Toros-Menalla (Tchad, 7 Ma), the earliest hominin-bearing area: How many mammal paleocommunities?
Journal of Human Evolution
The fossiliferous area of Toros-Menalla (TM) (Djurab Desert, northern Chad) has yielded one of the richest African mammal faunas of the late Miocene. It is also the place where the earliest known hominin,Sahelanthropus tchadensis, was found. Although more than 300 localities are recorded in that area, previous paleoecological studies focused only on the largest and richest one. The integration of the material from other TM localities, and thus of a significant number of mammal taxa, is crucial to improve the corresponding paleoenvironmental reconstructions. Before such inferences can be drawn, it is necessary to test for the ecological integrity of these mammal assemblages: how many paleocommunities do they represent?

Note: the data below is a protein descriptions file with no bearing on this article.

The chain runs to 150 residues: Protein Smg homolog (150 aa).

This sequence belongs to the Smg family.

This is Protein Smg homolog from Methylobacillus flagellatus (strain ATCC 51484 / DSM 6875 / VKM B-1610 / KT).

The faunal structures of several assemblages selected for their apparent resilience to sampling biases are compared here. The criteria used in the inter-assemblage comparison are ecological diversity, taxonomic structure (taxonomic rank of abundance) and taxonomic composition. Based on multivariate analyses, two groups of TM assemblages can be distinguished. One of them contains the hominin-bearing assemblages. It is taxonomically richer and shows a wider ecological spectrum than its counterpart. The degree of taphonomic alteration undergone by the TM assemblages, as well as the distribution of amphibious mammals among them, suggest different depositional settings for these two groups of assemblages, the richest of which was probably associated with lower hydraulic energy. Overall, it seems that the TM assemblages recorded the same mammal paleocommunity preserved in two contrasted depositional settings. Moreover, the spatial overlap of these assemblages provides further evidence for the mosaic character of the landscape associated with S. tchadensis.